Wednesday, May 21, 2014

Cleveland Innerbelt—bridging the gap between the economy and the environment with steel

The need for growth and repair of our nation’s infrastructure has taken both political and news spotlight as it is central to economic stimulus. The steel industry has actively advocated reinvestment in our nation’s infrastructure as it supplies materials for steel-intensive projects, requires efficient surface and water transportation to move raw materials, and receives vital steel scrap from many of the major repair projects.

Image courtesy of ODOT
One such important project is the George V. Voinovich (formerly "Innerbelt") Bridge. A vital link into downtown Cleveland, spanning the Cuyahoga River on Interstate 90, it provides access to jobs, sports complexes, restaurants and more.

In addition to those benefits, the deconstruction of the old Innerbelt Bridge will yield nearly 40 million pounds of recycled steel. This will help offset costs of the project and bring vitally important scrap back to the North American steel industry.


The original bridge, built in 1959, is being replaced by two nearly identical spans, one to carry westbound traffic and a second to carry eastbound traffic. The construction is being overseen by the Ohio Department of Transportation (ODOT) and, at $293 million dollars and more than 500 employees, the construction of the first bridge alone is the largest project in the department’s history. The previous high was $237 million for Toledo’s Veterans’ Glass City Skyway, which opened in 2007. Combined with the demolition of the old Innerbelt Bridge and construction of the eastbound span, the Department will spend upwards of $566 million in Downtown Cleveland in a six year period.

“By going from four lanes in each direction to five lanes of traffic in each direction, congestion is expected to decrease for daily commuters,” says Jocelynn Clemings, ODOT, Public Information Officer. “The bridge was originally built to accommodate about 100,000 vehicles each day, but today’s traffic levels rise to about 140,000 vehicles each day – a 40 percent increase. The new configuration will provide improved flow for those in and around the city of Cleveland.”

Image courtesy of ODOTA ceremonial groundbreaking for the first new bridge, the westbound bridge, was held in May 2011 and the bridge was opened in its entirety in November 2013. The project has already earned national attention as one of the top 10 bridges in the nation, received the “Environmental Excellence Award” from the Federal Highway Administration (FHWA) and was featured on the cover of “Roads & Bridges” magazine in 2012.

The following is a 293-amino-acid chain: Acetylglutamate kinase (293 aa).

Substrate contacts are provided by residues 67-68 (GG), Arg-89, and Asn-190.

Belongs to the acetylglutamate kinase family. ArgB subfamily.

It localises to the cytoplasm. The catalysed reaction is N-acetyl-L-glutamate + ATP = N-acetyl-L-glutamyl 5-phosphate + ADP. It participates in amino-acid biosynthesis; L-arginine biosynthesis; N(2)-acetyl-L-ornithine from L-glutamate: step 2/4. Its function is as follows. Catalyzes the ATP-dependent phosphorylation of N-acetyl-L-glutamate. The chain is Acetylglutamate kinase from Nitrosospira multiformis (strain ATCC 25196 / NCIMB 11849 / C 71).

“Like all ODOT projects, the steel is melted and manufactured in the USA,” says Clemings. “For the westbound bridge, the steel piles were manufactured by Nucor Yamato of Arkansas. The structural steel components were fabricated by High Steel Structures, Inc. of Pennsylvania. For the eastbound bridge, the steel piles will be manufactured by Nucor Yamato of Arkansas and distributed by Madura Steel of Pennsylvania. The structural steel will be fabricated by Veritas Steel at their Eau Claire, Wisconsin facility.  Veritas is headquartered in Chicago, Illinois.”

The focus on environmental responsibility extends across the entire city. The Cleveland mayor Frank G. Jackson created “Sustainable Cleveland 2019” which is a 10-year initiative that has the goal of designing and developing a more resilient Cleveland region.

“Sustainability is increasingly important to ODOT as an agency,” says Clemings. “We are happy to work with the city in furthering this mission and making Cleveland a more desirable place to work, live and grow.”

Image courtesy of ODOT
In fact, during the first phase of the project, ODOT used the Federal Highway Administration’s (FHWA) INVEST tool to score the project in terms of sustainability - achieving a gold standard though its use of steel, which is both recycled and recyclable.

“INVEST is a tool developed by the FHWA to assist state and local agencies in documenting and improving the sustainability of the nation’s roadways,” explains Clemings. “The sustainable highways initiative supports various activities to facilitate balanced decision-making among environmental, economic and social values – the triple bottom line of sustainability.”

INVEST scores on a variety of topics including life-cycle cost analyses, recycling of materials and energy efficiency. Steel, in addition to its strength and durability as a building material, excels as a sustainable material choice for infrastructure projects.

The second phase of this project, including the demolishing of the 1959 bridge and construction of the eastbound bridge in its place, is expected to be complete during the fall of 2016. The demolition will be done by the Trumbull Corporation, The Great Lakes Construction Company and The Ruhlin Company. The bridge was designed by URS Corporation. Areas around each new bridge will additionally be enhanced with public overlooks, green spaces, biking and walking facilities, additional parking, public art, community gardens and more.

The new bridges are just one part of a larger renovation to the Innerbelt infrastructure including additional new ramps and roadways.

“Infrastructure spending means jobs,” explains Clemings. “The more we invest in our state’s infrastructure, the more people are working, the easier it is to move goods from place to place and the more our economy grows.“

Cleveland is investing in itself, its economy and the environment through the modernization of its infrastructure, including the use of steel.